Crossposted at http://www.dailykos.com/story/…

    Representative Barney Frank has introduced H.R. 2835, a bill which is intended to reschedule marijuana for medical use and end federal interference in state laws.

    To provide for the medical use of marijuana in accordance with the laws of the various States.


   Moving the Overton window happens one step at a time. We need to take bigger steps. This bill does not address the problems inherit in the drug war or the marijuana prohibition issue. If you want a national drug policy that makes sense, this bill does not address the problem, and right now our national drug policy is a big part of THE problem.

    The bill, which was co-sponsored by 13 bipartisan Members of Congress at the time of introduction, would change federal policy on medical marijuana in a number of ways. Specifically, the Act would change marijuana from a Schedule I drug, classified as having no medical value, to a Schedule II drug, which would recognize marijuana’s medical efficacy and create a regulatory framework for the FDA to begin a drug approval process for marijuana. The act would also prevent interference by the federal government in any local or state run medical marijuana program.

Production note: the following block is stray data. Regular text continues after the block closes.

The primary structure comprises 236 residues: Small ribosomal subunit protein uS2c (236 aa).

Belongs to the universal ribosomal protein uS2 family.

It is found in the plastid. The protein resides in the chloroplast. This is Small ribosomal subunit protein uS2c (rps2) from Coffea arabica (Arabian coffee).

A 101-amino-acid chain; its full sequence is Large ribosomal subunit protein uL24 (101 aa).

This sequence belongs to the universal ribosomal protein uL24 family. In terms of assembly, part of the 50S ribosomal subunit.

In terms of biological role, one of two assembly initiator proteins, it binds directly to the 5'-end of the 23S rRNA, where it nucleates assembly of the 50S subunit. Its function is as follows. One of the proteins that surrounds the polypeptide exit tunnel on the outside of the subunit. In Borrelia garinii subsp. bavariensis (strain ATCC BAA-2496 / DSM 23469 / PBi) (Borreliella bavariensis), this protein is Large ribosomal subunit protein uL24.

What seems like a valiant effort to protect medical marijuana users is not quite the problem. Of course I want medical marijuana users to be able to get the medicine they are prescribed, but that is not the Problem.


Holder pushed 5 year sentences for marijuana possession (1996)

As US Attorney for DC in 1996, Reported Attorney General nominee Eric Holder responded to a battle for control of street dealing in weed by pushing the DC City Council to escalate penalties for possession, and for the DC Police to step up enforcement, endorsing New York Mayor Rudolf Giuliani’s arrest ’em all “quality of life” clampdown.

X-post at kos’ place

Santa Marta Gold (My Story – Part V)

Note: These are exciting times.  Daniel and I voted on Friday.  It was a thrill watching him cast his first vote under such historic circumstances.  It took 3.5 grueling hours but was so worth it.  What a great feeling.  Change is coming.